December 31, 2009, and 2010 was $0 and less than $0.1 million, respectively. The corresponding bad debt
expense for the years ended December 31, 2008, 2009, and 2010 was $0, $0, and less than $0.1 million,
respectively (Groupon 2011a, F-9).
Growing Pains at Groupon 235
Issues in Accounting Education
Volume 29, No. 1, 2014
In other cases, unredeemed Groupons are evaluated on a ‘‘case-by-case’’ basis;
After the expiration date, the Groupon is still worth the amount paid, which never expires.
In reviewing Groupon’s initial S-1 filing, the SEC noted:
It appears that the ‘‘Groupon Promise’’ is unconditional. In light of your rapid growth and
entry into new markets, explain to us why you believe the amount of future refunds is
reasonably estimable. (SEC 2011a, 11)
While acknowledging its rapidly growing and expanding markets, Groupon defended its ability to
reasonably estimate returns:
as the Company deals with more and more merchants, it does not believe the
characteristics of its merchants within a geographical region differ from one another
such that it would materially affect the Company’s estimates. (Groupon 2011b, 35)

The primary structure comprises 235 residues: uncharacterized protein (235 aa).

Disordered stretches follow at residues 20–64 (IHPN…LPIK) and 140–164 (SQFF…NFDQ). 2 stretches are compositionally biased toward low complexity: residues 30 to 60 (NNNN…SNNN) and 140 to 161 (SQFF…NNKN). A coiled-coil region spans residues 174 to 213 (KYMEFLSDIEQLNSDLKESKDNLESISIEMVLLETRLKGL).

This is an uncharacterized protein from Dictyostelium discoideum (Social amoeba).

As Groupon expanded to other markets, its product diversity increased from small-ticket items
such as restaurant meals and salon services to high-ticket items such as international vacations and
expensive medical services. Entering new markets with little or no historical experience, it became
increasingly difficult for Groupon to estimate customer returns. In early 2012, Groupon’s internal
accountants discovered that the amount of customer refunds in January exceeded all previous
models Groupon had constructed to predict customer behavior. One example was a large number of
refund requests for a deal involving Lasik eye surgery. Interestingly, many consumers that
purchased the Groupon for eye surgery did not realize that they had to be in good physical
condition to undergo surgical procedures. Hence, when these subscribers were deemed unfit to